Societe Generale to use apprenticeship levy to support Charity partner CLIC Sargent
Funds will support building data science capability at the charity
Under current rules, levy paying employers will be able transfer up to 10% of their apprenticeship levy allocation to companies in their supply chain. Happily, for us this includes our charity partners, CLIC Sargent, the UK's leading cancer charity supporting children, young people and their families from diagnosis onwards.
Launched in 2017, the UK government apprenticeship levy enables employers with an annual tax of over £3m to set aside capital from this pay bill to invest in training and development programmes for their staff. The intention of the initiative is to boost the skills-based economy in the UK with a solution that is both good for employees and good for employers. Having embraced the apprenticeship levy since its launch, Societe Generale currently has about 120 people on various programmes in the UK and that number is growing.
“At Societe Generale we have a strong belief in supporting our charity partners beyond fundraising, helping them to build their capacity and grow as an organisation. We are committed to ensuring that our apprenticeship levy is used to grow the skills of our own employees and delighted that we can extend this to our partners, maximising the impact our levy has,” said Ben Higgins, Head of HR for UK and Ireland.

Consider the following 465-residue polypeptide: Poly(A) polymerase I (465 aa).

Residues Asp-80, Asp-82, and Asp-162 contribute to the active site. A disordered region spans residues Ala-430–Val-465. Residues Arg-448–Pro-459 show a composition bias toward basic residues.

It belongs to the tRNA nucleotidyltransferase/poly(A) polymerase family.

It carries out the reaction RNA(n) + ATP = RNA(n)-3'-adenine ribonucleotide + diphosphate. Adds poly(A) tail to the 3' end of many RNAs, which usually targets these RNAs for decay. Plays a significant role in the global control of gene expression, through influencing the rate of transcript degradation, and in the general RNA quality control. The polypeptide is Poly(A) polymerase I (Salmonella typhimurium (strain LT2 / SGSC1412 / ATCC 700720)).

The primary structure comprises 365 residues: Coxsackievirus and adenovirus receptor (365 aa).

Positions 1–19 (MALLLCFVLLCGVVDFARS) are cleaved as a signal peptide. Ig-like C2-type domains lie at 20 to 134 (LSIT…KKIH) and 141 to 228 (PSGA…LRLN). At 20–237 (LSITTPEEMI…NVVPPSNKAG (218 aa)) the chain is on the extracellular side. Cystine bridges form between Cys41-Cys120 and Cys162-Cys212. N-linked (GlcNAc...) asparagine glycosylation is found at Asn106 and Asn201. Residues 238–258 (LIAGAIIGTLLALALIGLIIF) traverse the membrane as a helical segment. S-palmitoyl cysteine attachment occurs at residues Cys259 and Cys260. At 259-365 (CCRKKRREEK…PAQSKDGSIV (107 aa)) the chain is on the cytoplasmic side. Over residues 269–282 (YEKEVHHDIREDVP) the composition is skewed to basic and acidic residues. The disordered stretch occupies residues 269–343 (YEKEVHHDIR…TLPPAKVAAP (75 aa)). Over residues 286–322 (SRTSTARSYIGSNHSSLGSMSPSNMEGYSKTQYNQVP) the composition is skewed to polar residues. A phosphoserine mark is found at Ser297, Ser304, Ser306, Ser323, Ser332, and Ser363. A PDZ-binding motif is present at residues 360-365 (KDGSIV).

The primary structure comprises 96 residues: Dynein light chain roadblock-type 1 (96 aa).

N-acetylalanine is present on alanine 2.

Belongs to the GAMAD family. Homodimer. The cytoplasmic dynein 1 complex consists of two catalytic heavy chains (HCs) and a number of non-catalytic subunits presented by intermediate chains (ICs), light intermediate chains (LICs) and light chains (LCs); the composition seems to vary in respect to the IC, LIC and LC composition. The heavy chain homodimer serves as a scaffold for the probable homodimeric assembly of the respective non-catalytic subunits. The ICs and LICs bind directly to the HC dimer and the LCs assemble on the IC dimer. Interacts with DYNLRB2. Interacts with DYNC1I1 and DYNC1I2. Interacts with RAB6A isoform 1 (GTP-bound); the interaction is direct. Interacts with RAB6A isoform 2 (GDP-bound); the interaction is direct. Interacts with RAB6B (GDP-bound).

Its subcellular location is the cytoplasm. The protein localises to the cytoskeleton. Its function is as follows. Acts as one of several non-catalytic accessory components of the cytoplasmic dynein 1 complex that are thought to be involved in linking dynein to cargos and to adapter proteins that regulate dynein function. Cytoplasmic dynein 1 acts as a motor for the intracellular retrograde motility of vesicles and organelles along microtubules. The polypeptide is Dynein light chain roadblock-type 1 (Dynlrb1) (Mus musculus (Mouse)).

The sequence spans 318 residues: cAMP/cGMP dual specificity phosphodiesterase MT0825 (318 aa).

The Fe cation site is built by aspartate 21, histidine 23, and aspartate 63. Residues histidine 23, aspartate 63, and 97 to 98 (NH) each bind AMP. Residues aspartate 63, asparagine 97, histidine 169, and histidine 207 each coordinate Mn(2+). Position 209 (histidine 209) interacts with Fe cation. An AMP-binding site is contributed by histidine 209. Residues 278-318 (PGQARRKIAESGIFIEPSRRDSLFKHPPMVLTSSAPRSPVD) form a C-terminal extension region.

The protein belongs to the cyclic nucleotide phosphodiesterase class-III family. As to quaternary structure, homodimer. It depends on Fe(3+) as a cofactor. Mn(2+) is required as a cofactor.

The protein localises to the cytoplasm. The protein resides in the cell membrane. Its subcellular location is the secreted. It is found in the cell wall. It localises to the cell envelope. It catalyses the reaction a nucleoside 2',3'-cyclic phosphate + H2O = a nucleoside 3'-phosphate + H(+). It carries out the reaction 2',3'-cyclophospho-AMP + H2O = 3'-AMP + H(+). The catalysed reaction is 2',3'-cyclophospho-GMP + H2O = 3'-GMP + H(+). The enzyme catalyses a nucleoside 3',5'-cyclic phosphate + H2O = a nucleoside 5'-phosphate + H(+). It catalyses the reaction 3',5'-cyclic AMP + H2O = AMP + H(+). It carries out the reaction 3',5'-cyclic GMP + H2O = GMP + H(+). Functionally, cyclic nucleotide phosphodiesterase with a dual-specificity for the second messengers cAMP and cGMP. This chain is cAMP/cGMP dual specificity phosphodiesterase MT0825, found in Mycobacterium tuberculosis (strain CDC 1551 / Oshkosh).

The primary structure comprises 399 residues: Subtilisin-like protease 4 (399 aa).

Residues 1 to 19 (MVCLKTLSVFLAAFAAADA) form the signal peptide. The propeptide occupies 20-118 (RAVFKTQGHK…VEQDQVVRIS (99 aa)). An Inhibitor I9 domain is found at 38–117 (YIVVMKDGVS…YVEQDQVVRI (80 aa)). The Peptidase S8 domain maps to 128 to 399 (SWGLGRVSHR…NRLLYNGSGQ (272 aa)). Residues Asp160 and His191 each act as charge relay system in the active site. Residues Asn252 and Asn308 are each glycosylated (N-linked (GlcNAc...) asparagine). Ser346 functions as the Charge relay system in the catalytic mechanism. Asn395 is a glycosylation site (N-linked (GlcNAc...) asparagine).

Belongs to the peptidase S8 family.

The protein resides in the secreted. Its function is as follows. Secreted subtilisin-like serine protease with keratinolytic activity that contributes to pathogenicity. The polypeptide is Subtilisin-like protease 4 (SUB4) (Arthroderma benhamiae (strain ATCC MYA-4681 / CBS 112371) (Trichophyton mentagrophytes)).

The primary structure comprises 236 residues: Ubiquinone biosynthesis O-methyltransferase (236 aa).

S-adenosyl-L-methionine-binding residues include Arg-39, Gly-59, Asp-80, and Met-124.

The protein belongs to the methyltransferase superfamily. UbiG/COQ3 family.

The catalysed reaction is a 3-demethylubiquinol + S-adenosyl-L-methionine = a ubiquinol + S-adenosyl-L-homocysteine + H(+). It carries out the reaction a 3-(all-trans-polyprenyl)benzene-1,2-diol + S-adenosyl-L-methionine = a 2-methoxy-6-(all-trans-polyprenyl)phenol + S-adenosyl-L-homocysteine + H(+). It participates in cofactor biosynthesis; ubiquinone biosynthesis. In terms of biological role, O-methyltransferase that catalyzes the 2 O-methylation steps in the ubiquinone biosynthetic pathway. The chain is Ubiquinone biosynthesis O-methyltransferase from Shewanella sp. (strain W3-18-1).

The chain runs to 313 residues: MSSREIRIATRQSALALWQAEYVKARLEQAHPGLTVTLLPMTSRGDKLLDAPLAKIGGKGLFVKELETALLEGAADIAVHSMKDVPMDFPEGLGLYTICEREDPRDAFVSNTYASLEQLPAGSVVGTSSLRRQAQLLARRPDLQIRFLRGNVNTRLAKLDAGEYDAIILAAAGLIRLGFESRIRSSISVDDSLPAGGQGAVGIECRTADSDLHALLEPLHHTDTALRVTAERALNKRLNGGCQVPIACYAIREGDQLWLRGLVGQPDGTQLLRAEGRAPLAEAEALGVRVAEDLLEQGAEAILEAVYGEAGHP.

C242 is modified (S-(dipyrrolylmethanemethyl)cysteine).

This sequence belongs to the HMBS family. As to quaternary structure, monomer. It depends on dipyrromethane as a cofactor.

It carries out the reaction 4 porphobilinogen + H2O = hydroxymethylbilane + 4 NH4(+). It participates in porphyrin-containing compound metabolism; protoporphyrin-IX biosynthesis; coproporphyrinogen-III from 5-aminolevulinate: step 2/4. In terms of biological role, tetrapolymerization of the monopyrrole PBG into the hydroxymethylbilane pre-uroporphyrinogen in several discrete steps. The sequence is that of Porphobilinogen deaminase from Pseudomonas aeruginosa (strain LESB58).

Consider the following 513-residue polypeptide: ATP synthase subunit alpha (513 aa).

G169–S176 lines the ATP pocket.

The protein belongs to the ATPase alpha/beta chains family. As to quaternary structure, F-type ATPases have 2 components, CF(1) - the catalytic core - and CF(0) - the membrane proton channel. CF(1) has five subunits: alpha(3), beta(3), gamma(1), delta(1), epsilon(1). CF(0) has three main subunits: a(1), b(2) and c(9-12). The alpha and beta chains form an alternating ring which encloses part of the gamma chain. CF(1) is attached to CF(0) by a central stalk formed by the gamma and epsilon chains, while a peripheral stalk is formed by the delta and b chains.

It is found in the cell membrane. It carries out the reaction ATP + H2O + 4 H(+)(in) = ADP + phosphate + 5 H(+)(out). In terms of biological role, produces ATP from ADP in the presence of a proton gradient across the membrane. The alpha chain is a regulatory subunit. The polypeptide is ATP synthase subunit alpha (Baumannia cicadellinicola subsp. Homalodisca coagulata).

Working with training partner Decoded, a portion of Societe Generale apprenticeship levy funds will be deployed to train CLIC Sargent employees in their data science programme to help the charity achieve its key objectives for 2020.
These include implementing new ways of working, seeking opportunities to sustainably increase their reach and impact by using new technologies and improving the charity’s ability to make evidenced based decisions.
Jennifer Harries, Associate Director of People Development at CLIC Sargent said: “It is brilliant that we are able to use these funds to help equip our staff with new skills that will give us greater insight, help us to spot trends and to ultimately make more good decisions informed by data. This will help us get the most out of every penny that is donated to improve the lives of children and young people who have been diagnosed with cancer."